Strobhar adds, "The users themselves don't know what they need," offers Strobhar. "This is not unique to process plants. Asking someone what they want or need will not be UCD. You will end up with a wall of monitors with very colorful graphics. Operators want colorful displays because they're more aesthetically pleasing."
Often what operators say they want and what they use can be completely different. Sometimes they ignore the colorful graphics and 3D animation and bring up a plain old trend or faceplate display instead. But you'll never know unless you watch them.
The operator's console recorder (Figure 2) from Longwatch (www.longwatch.com) records everything the operator sees on the HMI. Automation system designers can use the recordings to see what operators do during an event, what displays they actually watch, and for training purposes.
PDA Does UCD in SCADA
Process and Data Automation (PDA, www.processanddata.com) revamped the control system for the Erie Wastewater Treatment plant in Erie, Penn. It was a typical upgrade project. That is, the plant had been updated in piecemeal fashion for the past 20 years; new equipment was not always compatible with the older hardware; and its SCADA system needed a complete upgrade. "This project required control, data collection and operator interface knowledge," says Tim Andrews, PDA's product manager.
"We identified the common problems with the system and where there needed to be improvements," added treatment plant operations supervisor Rob Munro. "Sometimes the equipment was so old that its screens showed applications we no longer used or identified equipment we no longer had."
"The operators and maintenance staff at the plant helped identify specific capabilities of equipment in the plant that weren't exploited in the old system," adds Joseph Snyder, PDA's president. "From this they had custom screens created that helped them drill into specific areas for details and troubleshooting purposes."
"The arrangement was ideal because it kept costs down and familiarized our electricians and maintenance staff with the new controls," Munro said. "Our employees worked by PDA's side and received critical on-the-job training, giving them a working knowledge of the system."
"We find many advantages to executing a project in this manner," Snyder explains. "The most glaring improvements, particularly in the short term, are ease of deployment and training, along with a much higher degree of ownership among the direct users. Users can better visualize the operation and correct irregular performance issues."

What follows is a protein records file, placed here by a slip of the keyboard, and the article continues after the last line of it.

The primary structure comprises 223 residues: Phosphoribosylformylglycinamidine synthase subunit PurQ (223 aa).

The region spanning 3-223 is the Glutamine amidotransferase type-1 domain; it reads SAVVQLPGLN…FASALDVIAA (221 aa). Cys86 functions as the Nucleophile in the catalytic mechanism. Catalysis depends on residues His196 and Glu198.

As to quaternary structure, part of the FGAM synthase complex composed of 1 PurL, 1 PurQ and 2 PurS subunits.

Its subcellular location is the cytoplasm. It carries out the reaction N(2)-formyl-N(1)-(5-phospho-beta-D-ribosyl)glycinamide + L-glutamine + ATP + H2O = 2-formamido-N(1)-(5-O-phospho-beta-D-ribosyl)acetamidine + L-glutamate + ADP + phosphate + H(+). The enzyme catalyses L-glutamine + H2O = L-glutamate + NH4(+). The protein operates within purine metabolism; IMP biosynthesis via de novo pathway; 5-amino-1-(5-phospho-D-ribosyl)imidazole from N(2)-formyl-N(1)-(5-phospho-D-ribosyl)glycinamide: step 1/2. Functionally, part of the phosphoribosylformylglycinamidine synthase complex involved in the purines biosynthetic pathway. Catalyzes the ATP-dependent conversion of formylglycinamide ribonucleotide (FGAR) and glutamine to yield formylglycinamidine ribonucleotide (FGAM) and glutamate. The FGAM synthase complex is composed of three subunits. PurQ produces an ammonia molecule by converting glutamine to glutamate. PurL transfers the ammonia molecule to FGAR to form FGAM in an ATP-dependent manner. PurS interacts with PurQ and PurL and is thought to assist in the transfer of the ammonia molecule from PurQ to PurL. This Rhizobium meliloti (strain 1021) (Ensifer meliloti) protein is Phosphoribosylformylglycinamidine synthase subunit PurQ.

MGC Advanced Polymers (www.mapnylon.com) had similar problems when it updated the control system for its plant in Colonial Heights, Va. According to Andrew Digrys, project engineer at MGC, "The batch automation at the plant used custom code without any use of common or uniform control modules. The lack of a uniform approach resulted in custom and unnecessarily complex code that was poorly documented."
Once again, operators got involved. "Plant personnel participated in every phase of the design effort," reports Digrys. "They provided insight into the design deficiencies of the original codes, ensuring that processes and procedures were streamlined and simplified."
Performix (www.performixinc.com), a software vendor in Houston, Texas, also developed HMI screens with the help of operators. Fred Ungerer, COO at Performix, explains that his company was asked by a silicon products manufacturer to use UCD to improve batch recipe authoring. "A number of focus groups were held with operators between the ages of 18 to 65," explains Ungerer.
The result, depicted in Figure 3, ensured the operators would be one click away from the information or work that needed to be accomplished. "During subsequent testing and training sessions, the operators only required two or three practice orders to feel comfortable with the new solution," he says.
Blueprint for UCD